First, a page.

One of the most serious challenges that a company can face is complacency. Whether it takes root among the leadership, the team or even their clientele, it can create permanent damage.
Complacency in leadership
You may have heard comments like these if your company’s leaders have become complacent:
- “We’re doing ok. I don’t see any need to change anything.“
- “Our competition will never catch us.“
- “We don’t need to invest in new tooling.“
- “That new startup in our market is doomed. I’m not worried about them.“
- “Our staff doesn’t need training.“
Complacent leadership can produce fear, a lack of confidence and complacency among the staff. Fixing your company’s leadership, including their complacency, is part of your job as a business owner – and that includes your own leadership.
Complacency among the staff
There are at least two kinds of complacency that can creep in here: career complacency and job complacency. They’re often interconnected since someone complacent about the job may also all but given up on career growth. Not everyone has big plans for their career, so don’t assume that someone who isn’t pushing, pushing, pushing isn’t doing a good job – they may simply lack the drive, ambition or need to be your next senior leader.
If someone used to have that drive and ambition and no longer seems to, it’s possible that they’ve checked out and have succumbed to job complacency, which has more context with performance, much less with going the extra mile.
Job complacency, as noted previously, may relate back to leadership, but it may also be the person’s day to day mindset and overall quality of life will affect these things. The conditions of their life and lifestyle affect how they view life, how they work and the nature of their career aspirations. Your staff don’t become new people when they walk in the door.
Anything you can do to help them restore confidence in themselves will impact their job performance. Likewise, fixing things related to their job duties, environment, accountability and responsibility is likely to raise their self-worth outside your walls, not just inside them.
Many people take their jobs quite personally. When they’re in a situation where they don’t have the authority to do their job, or the environment works against them, it can infect their entire lives – enough to make them feel the need to move on, even though the thing you can fix seems trivial.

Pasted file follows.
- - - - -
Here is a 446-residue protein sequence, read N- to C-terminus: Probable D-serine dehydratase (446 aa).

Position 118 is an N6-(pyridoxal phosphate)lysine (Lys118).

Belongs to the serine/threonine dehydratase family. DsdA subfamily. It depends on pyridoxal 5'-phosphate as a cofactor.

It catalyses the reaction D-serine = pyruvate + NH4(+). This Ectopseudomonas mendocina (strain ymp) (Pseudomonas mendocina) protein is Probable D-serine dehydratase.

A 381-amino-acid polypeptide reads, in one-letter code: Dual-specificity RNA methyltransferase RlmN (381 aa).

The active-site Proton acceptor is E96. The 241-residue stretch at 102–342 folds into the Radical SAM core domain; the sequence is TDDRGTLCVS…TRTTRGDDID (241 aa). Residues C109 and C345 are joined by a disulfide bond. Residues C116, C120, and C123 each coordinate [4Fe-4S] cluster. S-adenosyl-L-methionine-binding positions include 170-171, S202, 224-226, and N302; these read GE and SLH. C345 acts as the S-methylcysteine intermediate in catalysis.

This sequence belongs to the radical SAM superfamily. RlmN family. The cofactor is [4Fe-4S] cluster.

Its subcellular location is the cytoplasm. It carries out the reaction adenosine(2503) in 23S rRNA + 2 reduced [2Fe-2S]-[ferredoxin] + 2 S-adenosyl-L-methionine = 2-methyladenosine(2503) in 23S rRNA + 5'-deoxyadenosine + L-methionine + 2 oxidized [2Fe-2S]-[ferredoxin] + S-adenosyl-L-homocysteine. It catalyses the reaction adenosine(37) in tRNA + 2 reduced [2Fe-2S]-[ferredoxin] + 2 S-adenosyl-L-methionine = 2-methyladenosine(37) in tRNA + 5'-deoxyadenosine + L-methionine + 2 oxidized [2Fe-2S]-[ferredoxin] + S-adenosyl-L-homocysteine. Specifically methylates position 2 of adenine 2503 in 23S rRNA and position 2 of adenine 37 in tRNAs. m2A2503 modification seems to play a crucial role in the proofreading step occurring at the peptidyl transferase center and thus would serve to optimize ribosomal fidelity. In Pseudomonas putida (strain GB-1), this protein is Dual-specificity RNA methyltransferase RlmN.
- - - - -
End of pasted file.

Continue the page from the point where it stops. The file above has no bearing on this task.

We’ve all seen it. Someone waiting on you, helping you in a store, helping you over the phone, or even on Twitter. They’re going through the motions. “Your call is important to us“, right?
What creates the complacency that gets a customer support team to that point? Their leadership, certainly. What’s the focus of the customer support manager? What metrics are important? What tools and authority to “make things right” does the team have? These are the things that make a support team vested in the solutions they provide.
A lack of these things can create a seed of cynicism, doubt or negativity that complacency can grab onto. In your service department, you simply can’t afford that.
It’s impossible for a product to be complacent – it doesn’t have a soul of its own.
That said, if those who design and build your products are infected with complacency, your products are quite likely to have it designed and/or built in.
This can happen whether they are “knowledge workers” or the folks in your wood or metal shop. What they design and create isn’t the point – that they have a customer-centric, long-term viability mindset when designing and building things is the key.
Leadership can affect this as well, since products might be designed and built with a strategic goal as well as a revenue goal. Cash flow and sales are important, but does that new product target a new market, a new lead source or does it increase your conversion rate? Does it serve a new tier of customers? Does it encourage the sale of services or increase the lifetime investment of the client?
Products that are not conceived, designed and built with a strategic purpose can create complacency if those who design and build them wonder “Why are we doing this?”
As a leader, your job is to root out complacency at all levels.